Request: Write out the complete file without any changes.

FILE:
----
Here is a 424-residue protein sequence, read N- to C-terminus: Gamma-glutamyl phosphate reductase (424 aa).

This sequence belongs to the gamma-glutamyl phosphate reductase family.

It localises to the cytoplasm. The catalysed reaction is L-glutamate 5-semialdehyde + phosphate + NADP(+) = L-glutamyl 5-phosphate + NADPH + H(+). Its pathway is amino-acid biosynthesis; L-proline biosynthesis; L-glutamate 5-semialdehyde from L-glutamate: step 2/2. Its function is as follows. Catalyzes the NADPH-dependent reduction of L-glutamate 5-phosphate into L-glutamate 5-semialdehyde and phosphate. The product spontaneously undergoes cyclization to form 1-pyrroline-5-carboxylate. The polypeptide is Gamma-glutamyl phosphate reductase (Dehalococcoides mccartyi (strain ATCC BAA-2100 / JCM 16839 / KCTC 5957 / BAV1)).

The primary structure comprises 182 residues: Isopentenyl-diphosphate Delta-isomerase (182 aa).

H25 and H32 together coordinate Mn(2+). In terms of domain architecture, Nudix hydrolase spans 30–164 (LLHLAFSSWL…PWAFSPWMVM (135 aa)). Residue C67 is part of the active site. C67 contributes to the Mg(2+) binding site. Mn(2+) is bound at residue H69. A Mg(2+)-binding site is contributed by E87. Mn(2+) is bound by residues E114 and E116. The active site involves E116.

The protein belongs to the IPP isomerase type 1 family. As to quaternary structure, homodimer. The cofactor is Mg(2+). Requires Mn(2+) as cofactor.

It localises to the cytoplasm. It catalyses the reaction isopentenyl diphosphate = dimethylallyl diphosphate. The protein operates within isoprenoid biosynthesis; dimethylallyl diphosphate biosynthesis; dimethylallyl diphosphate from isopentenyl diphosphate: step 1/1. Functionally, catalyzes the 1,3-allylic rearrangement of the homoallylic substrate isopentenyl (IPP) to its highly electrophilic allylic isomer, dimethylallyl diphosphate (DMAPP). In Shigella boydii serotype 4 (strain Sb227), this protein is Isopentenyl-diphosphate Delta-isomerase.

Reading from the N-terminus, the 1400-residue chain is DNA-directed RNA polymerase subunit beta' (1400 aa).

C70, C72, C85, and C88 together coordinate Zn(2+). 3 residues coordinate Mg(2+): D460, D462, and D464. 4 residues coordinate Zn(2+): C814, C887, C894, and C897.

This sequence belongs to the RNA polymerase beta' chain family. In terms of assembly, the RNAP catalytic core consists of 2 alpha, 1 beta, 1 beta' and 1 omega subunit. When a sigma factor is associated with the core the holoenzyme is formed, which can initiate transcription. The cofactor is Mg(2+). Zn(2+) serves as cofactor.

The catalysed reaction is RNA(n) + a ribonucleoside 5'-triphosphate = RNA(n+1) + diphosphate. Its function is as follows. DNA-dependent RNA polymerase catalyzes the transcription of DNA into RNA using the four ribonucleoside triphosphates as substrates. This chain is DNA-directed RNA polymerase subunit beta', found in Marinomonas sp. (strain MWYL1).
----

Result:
Here is a 424-residue protein sequence, read N- to C-terminus: Gamma-glutamyl phosphate reductase (424 aa).

This sequence belongs to the gamma-glutamyl phosphate reductase family.

It localises to the cytoplasm. The catalysed reaction is L-glutamate 5-semialdehyde + phosphate + NADP(+) = L-glutamyl 5-phosphate + NADPH + H(+). Its pathway is amino-acid biosynthesis; L-proline biosynthesis; L-glutamate 5-semialdehyde from L-glutamate: step 2/2. Its function is as follows. Catalyzes the NADPH-dependent reduction of L-glutamate 5-phosphate into L-glutamate 5-semialdehyde and phosphate. The product spontaneously undergoes cyclization to form 1-pyrroline-5-carboxylate. The polypeptide is Gamma-glutamyl phosphate reductase (Dehalococcoides mccartyi (strain ATCC BAA-2100 / JCM 16839 / KCTC 5957 / BAV1)).

The primary structure comprises 182 residues: Isopentenyl-diphosphate Delta-isomerase (182 aa).

H25 and H32 together coordinate Mn(2+). In terms of domain architecture, Nudix hydrolase spans 30–164 (LLHLAFSSWL…PWAFSPWMVM (135 aa)). Residue C67 is part of the active site. C67 contributes to the Mg(2+) binding site. Mn(2+) is bound at residue H69. A Mg(2+)-binding site is contributed by E87. Mn(2+) is bound by residues E114 and E116. The active site involves E116.

The protein belongs to the IPP isomerase type 1 family. As to quaternary structure, homodimer. The cofactor is Mg(2+). Requires Mn(2+) as cofactor.

It localises to the cytoplasm. It catalyses the reaction isopentenyl diphosphate = dimethylallyl diphosphate. The protein operates within isoprenoid biosynthesis; dimethylallyl diphosphate biosynthesis; dimethylallyl diphosphate from isopentenyl diphosphate: step 1/1. Functionally, catalyzes the 1,3-allylic rearrangement of the homoallylic substrate isopentenyl (IPP) to its highly electrophilic allylic isomer, dimethylallyl diphosphate (DMAPP). In Shigella boydii serotype 4 (strain Sb227), this protein is Isopentenyl-diphosphate Delta-isomerase.

Reading from the N-terminus, the 1400-residue chain is DNA-directed RNA polymerase subunit beta' (1400 aa).

C70, C72, C85, and C88 together coordinate Zn(2+). 3 residues coordinate Mg(2+): D460, D462, and D464. 4 residues coordinate Zn(2+): C814, C887, C894, and C897.

This sequence belongs to the RNA polymerase beta' chain family. In terms of assembly, the RNAP catalytic core consists of 2 alpha, 1 beta, 1 beta' and 1 omega subunit. When a sigma factor is associated with the core the holoenzyme is formed, which can initiate transcription. The cofactor is Mg(2+). Zn(2+) serves as cofactor.

The catalysed reaction is RNA(n) + a ribonucleoside 5'-triphosphate = RNA(n+1) + diphosphate. Its function is as follows. DNA-dependent RNA polymerase catalyzes the transcription of DNA into RNA using the four ribonucleoside triphosphates as substrates. This chain is DNA-directed RNA polymerase subunit beta', found in Marinomonas sp. (strain MWYL1).